Sustainable Energy

Queen's real estate company gives the go-ahead for the world's largest floating wind farm

Anmar Frangoul | Special to
Wind turbines in Ayrshire, Scotland. The Scottish government says onshore wind power is now the most common form of renewable energy there.
Armando Ferrari | Cultura | Getty Images

The world's largest floating wind farm has been given the go-ahead to be built off the coast of Scotland after the company that runs the Queen's real estate granted energy giant Statoil a lease.

In a statement on Monday, The Crown Estate, an independent company that manages the Queen's £11.5 billion portfolio across the United Kingdom, said that "preliminary on-shore and near-shore works" would begin later this year, with the deployment of turbines set to take place in 2017. The leasing of the seabed is managed by The Crown Estate.

According to Statoil, the project will center around five 6 megawatt floating turbines, and will be situated between 25 to 30 kilometers off the east coast of Scotland. The turbines will float on waters "exceeding 100 meters in depth," Statoil says.

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"Hywind is the first of its kind in the world," Ronnie Quinn, general manager of The Crown Estate's Scottish portfolio, said. "Its successful operation will demonstrate the viability of floating wind in deep water locations and bring forward cost reduction techniques that will move the whole sector forward," Quinn added.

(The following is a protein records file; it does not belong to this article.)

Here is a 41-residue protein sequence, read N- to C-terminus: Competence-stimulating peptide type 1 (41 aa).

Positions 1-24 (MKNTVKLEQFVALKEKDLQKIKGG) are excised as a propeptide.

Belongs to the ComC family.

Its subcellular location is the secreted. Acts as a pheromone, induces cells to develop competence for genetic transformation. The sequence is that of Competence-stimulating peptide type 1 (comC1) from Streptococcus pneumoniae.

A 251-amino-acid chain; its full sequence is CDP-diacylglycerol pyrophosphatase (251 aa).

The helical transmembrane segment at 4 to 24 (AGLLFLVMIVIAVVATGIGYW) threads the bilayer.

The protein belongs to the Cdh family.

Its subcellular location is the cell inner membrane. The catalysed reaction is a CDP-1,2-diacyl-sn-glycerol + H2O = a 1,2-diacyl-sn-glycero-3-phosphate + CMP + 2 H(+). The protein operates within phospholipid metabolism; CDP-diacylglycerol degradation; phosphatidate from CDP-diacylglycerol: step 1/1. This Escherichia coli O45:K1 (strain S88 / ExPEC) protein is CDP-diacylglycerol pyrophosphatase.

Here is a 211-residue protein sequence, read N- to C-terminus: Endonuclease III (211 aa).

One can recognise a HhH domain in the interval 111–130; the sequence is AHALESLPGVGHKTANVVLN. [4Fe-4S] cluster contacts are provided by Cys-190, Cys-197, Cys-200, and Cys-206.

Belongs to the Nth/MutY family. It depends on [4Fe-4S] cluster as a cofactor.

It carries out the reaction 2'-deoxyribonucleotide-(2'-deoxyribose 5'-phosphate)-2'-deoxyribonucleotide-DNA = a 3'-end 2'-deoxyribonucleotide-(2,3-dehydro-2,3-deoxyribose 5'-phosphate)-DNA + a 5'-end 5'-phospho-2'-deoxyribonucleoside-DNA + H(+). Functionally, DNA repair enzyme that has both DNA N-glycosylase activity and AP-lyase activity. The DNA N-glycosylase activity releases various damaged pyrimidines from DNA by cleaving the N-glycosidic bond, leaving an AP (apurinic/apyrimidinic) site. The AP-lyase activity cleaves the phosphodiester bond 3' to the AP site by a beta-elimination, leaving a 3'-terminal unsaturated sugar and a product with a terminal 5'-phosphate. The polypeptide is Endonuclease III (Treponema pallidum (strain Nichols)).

When it comes to wind energy, Scotland has considerable potential. April saw wind turbines in Scotland provide 699,684 MW hours of electricity to the National Grid, according to recent data.

The Scottish government says onshore wind power is now the most common form of renewable energy there, while Scotland is also home to a quarter of Europe's "offshore wind resources."

"Through the hard work of industry and supportive government policies, the U.K. and Scotland is taking a position at the forefront of developing offshore wind as a competitive new energy source," Leif Delp, Hywind Scotland's project director said.

Monday's announcement was met with optimism. "Successfully developing floating turbines could enable Scotland to secure even more clean energy from offshore wind in the future," WWF Scotland director Lang Banks said in a statement.

"With the right political support for offshore wind and other technologies, Scotland is well placed to become the EU's first renewable electricity nation," Banks added.